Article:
As if Jeremy Clarkson wasn't in enough trouble already, now the Top Gear presenter is at the centre of a fresh Falklands row after a second set of number plates were discovered in the trunk of his Porsche.
After the BBC claimed it was purely coincidental that Clarkson was driving a car in Argentina with a H982 FKL number plate, local police have revealed another set of plates were found stashed in the car.
After the Top Gear team were forced to flee the country after being attacked and chased by angry mobs, the battered car, which had been pelted with rocks, was left abandoned.
The discovery of the plates by officers has prompted accusations that the BBC had planned to mock Argentina all along.
Pictured below, it seems unlikely that the plates - which appear to spell out 'bell end' - are also coincidental.
A BBC spokesman said of the "bellend" plates: "The number plate was not used at any point during filming. It was originally intended to be in the programme's final scene, a game of car football, but that ending has changed."
Clarkson was famously labelled a bellend by his Top Gear co-star James May earlier this year after he was accused of being a racist.
Jeremy Clarkson is not a racist. He is a monumental bellend and many other things, but not a racist. I wouldn't work with one. #ThatIsAll— James May (@MrJamesMay) May 1, 2014
But a "local official" told The Mirror that the second set of plates were seen as "another insult to the people of Argentina."
"We know bellend doesn’t mean the end of the bell and is a word used instead to describe the head of the penis which is often employed as an insult in England," they were quoted as saying.
In the midst of the furore over the H982 plates, Top Gear executive producer Andy Wilman said: "Top Gear production purchased three cars for a forthcoming programme; to suggest that this car was either chosen for its number plate, or that an alternative number plate was substituted for the original is completely untrue.”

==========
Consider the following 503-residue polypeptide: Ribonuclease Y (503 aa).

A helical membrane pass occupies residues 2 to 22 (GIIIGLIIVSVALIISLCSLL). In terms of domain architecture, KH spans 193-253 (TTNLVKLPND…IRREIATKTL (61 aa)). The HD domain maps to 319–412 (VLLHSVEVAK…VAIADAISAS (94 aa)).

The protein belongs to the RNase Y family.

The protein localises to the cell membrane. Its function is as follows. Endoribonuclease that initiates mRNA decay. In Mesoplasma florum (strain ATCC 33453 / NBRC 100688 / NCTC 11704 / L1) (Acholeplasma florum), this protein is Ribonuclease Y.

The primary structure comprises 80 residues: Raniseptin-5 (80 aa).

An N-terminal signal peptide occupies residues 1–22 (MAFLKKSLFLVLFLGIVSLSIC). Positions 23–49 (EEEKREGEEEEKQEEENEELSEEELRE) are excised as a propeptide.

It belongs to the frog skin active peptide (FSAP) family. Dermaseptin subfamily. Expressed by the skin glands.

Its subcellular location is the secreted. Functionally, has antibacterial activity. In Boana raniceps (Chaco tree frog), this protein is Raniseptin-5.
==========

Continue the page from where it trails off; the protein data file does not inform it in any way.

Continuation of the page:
But now, Argentine police have sent a judge decide whether to open a formal inquiry into the "provocation," the Telegraph reported.
Court sources told the newspaper that "the use of different number plates to those that appear in the car's official documentation would constitute a crime of falsification under article 289, section 3 of the country's penal code" - a crime that carries a maximum three-year jail sentence.
In yet more trouble for the BBC, the corporation has been accused of attempting to hush up a man involved in the scandal.
When asked about his Porsche, Mark Waring, of Surrey-based Rennsport Classics, told The Mirror that Top Gear officials had told him not to comment.
“You might not be surprised to know that I have been contacted by Top Gear and basically I can’t comment," he said.
“They have given me the number of the press office for you. So I can’t comment. I really can’t. I saw the car on the news and they called me a while after that.”
Clarkson, meanwhile, has claimed Argentinian officials tried to arrest members of Top Gear’s film crew, describing the whole incident as "the most terrifying thing I've ever been involved in", saying "someone could have been killed."
He said: "I've been to Iraq and Afghanistan, but this was the most terrifying thing I've ever been involved in.
"There were hundreds of them. They were hurling rocks and bricks at our cars.
"This is not just some kind of jolly Top Gear jape - this was deadly serious."
Continuing to insist his innocence, Clarkson said: "For once, we did nothing wrong. "
“They threw us out for the political capital. Thousands chased crew to the border. Someone could have been killed.
“We had planned a good ending for the show. But thanks to the government’s foolishness, it’s now even better.”
This was not a jolly jape that went awry. For once, we did nothing wrong.— Jeremy Clarkson (@JeremyClarkson) October 4, 2014